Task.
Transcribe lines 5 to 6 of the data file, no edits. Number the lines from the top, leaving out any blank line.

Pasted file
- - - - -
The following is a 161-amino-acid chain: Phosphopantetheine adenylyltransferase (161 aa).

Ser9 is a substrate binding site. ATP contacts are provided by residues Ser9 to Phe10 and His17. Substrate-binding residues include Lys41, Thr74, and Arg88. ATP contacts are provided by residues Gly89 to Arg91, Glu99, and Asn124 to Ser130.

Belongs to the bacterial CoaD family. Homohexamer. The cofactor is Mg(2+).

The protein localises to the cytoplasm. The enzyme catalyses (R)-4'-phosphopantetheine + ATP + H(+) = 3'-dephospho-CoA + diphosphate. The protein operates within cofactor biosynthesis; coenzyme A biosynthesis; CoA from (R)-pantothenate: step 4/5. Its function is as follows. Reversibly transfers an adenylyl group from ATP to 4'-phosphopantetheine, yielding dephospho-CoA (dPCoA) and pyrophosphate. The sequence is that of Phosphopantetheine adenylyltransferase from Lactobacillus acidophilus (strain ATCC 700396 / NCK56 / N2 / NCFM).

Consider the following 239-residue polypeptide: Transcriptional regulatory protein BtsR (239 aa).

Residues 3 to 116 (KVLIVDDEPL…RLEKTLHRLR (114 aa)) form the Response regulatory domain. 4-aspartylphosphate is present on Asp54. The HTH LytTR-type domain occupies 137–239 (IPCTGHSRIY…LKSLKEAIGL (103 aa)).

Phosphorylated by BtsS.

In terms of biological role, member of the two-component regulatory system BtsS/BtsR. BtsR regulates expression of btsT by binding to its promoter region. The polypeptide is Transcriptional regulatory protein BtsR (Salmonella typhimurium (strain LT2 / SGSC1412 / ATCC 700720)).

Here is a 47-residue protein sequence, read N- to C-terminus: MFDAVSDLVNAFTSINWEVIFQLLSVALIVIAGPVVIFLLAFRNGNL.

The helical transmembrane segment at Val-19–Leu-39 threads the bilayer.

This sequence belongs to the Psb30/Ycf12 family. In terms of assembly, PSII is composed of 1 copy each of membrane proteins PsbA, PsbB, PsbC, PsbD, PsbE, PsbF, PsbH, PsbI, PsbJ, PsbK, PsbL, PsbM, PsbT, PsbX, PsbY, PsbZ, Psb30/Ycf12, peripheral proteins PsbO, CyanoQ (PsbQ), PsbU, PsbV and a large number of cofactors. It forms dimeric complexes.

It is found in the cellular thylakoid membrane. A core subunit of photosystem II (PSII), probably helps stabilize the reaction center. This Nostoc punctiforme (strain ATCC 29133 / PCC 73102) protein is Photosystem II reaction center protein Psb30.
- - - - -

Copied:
Consider the following 239-residue polypeptide: Transcriptional regulatory protein BtsR (239 aa).

Residues 3 to 116 (KVLIVDDEPL…RLEKTLHRLR (114 aa)) form the Response regulatory domain. 4-aspartylphosphate is present on Asp54. The HTH LytTR-type domain occupies 137–239 (IPCTGHSRIY…LKSLKEAIGL (103 aa)).